Creating an autism friendly garden -

Creating an autism friendly garden


Gardens should be lovely relaxing places to spend a little time, but for children and adults with autism, that is sadly not always the case.

Garden environments can be very overwhelming for some people with autism because there is just so much going on in them. Luckily, it is possible to create and maintain a beautiful garden that the whole family, even those members with autism, can truly feel at home in.

Below you will find some of my best tips for creating an autism-friendly garden right now:

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Ensure it’s safe

The first thing you will need to do is ensure your garden is safe for everyone. From calling in mosquito control to removing rubble and covering any ponds that could be hazardous and mending broken fences, do everything you can to make your garden as safe and secure as you can.

Section it off

Creating an autism-friendly garden means that you should aim to prevent the sights, sounds, and smells of the garden from being too overwhelming. A really good way to do this is by sectioning it off so you have one area that’s for smells, one that’s for sounds, one that’s for tactile play, and so on. Bamboo screens are great for sectioning off, but so are hedges, mature stress, and even fences, so choose whatever option suits you best.

Create a calm zone

The calm zone should be a place where the person with autism can go to relax and avoid too much stimulation. Ideally, it should have a small shed or shelter with a chair where they can sit. It may also be a good idea to fill it with bushes which will help to filter noise, and if it is safe for them, a small water feature because the sound of running water is great at muffling other noises and creating a soothing atmosphere too.

Think about texture

Many autistic people enjoy the sensory experience of having lots of textures to play with. In the garden, this means planting lots of long tickly grasses, trees with rough bark, delicate flowers, and so on. Basically, mix it up and have lots of different textures without planting the garden so densely that it could become overwhelming.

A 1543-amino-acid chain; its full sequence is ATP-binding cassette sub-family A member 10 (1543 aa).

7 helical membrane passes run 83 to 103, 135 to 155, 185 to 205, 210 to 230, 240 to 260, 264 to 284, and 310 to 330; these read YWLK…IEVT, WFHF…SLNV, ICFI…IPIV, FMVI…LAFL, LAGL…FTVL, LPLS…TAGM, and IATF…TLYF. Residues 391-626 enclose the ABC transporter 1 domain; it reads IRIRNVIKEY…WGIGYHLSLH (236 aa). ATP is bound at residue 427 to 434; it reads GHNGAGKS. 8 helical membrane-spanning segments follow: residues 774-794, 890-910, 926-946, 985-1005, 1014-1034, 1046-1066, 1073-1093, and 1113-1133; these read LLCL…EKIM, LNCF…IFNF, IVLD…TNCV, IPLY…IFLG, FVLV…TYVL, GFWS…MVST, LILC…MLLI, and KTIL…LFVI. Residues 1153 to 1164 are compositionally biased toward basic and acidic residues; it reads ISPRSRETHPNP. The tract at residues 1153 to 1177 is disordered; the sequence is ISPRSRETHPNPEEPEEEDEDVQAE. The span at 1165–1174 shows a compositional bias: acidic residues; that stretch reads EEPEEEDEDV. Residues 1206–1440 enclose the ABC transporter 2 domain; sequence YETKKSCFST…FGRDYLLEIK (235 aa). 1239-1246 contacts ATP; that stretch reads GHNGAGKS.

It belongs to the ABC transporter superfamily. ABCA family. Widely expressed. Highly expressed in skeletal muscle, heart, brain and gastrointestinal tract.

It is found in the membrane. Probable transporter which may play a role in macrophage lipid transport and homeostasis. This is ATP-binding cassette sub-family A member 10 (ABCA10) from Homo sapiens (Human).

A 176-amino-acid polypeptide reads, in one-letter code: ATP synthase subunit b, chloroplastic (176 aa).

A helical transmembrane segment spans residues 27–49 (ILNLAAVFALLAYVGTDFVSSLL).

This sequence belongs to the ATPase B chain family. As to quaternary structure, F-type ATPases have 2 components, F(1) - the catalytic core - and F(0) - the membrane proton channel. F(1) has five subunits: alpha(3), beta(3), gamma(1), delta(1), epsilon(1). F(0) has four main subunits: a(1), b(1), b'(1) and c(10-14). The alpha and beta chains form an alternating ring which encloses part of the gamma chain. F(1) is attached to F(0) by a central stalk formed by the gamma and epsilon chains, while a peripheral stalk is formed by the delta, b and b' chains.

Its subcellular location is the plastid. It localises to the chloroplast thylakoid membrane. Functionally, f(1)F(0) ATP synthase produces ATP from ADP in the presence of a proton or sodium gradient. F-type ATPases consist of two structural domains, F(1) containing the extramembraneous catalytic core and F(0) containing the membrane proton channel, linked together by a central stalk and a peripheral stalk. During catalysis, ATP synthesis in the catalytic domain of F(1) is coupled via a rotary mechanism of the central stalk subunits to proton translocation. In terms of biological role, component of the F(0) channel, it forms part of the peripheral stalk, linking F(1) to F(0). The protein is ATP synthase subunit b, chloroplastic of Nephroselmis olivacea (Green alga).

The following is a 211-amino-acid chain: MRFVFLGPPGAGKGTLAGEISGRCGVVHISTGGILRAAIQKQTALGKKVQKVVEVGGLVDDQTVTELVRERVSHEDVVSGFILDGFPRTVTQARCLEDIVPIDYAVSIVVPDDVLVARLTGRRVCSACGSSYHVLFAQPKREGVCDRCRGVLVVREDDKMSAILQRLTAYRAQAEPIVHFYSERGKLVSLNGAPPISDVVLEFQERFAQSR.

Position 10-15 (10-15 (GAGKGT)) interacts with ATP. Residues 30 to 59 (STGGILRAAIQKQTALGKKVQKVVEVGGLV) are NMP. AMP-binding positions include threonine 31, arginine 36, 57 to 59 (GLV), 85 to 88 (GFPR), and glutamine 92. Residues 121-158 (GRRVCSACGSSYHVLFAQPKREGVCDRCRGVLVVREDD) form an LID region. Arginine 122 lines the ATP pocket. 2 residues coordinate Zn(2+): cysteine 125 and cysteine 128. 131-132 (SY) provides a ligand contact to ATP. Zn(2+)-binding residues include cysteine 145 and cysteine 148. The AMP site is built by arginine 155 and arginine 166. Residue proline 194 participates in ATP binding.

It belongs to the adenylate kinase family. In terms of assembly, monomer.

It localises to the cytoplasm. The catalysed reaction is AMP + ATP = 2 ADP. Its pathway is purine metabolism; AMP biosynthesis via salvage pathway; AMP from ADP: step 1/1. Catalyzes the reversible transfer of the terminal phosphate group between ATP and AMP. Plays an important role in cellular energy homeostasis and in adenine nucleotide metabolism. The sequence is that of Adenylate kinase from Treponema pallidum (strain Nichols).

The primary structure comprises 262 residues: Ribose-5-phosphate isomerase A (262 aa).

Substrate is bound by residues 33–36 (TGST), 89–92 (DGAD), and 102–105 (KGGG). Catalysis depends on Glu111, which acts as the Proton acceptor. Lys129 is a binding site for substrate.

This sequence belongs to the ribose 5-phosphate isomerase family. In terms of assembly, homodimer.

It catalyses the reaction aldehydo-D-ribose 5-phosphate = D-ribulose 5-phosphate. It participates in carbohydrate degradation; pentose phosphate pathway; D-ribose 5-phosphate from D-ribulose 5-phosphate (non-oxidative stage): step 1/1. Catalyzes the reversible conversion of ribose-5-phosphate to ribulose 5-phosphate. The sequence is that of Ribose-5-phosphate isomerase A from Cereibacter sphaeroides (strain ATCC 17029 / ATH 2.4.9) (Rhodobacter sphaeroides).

Focus on scent

An autism-friendly garden should also have a strong focus on scents because they can help to stimulate autistic people without overwhelming them. Ideally, you should focus on flowers and plants that give off calming aromas, such as lavender, chamomile, eucalyptus, and rose. Place some garden furniture in the midst of the scented area and the whole family will love sitting there, taking in deep breaths and being relaxed by the aromas that arise.

Add some sand and gravel

Sand and gravel are pleasingly crunchy and trickly respectively. If you have an autistic child, they will love crunching gravel under their feet or playing with sand, letting it slip through their hands, so be sure to have some of each in the garden if you can.

Enjoy your brand new autism-friendly garden!

This is a contributed post and therefore may not reflect the views and opinions of this blog or its author. ☺

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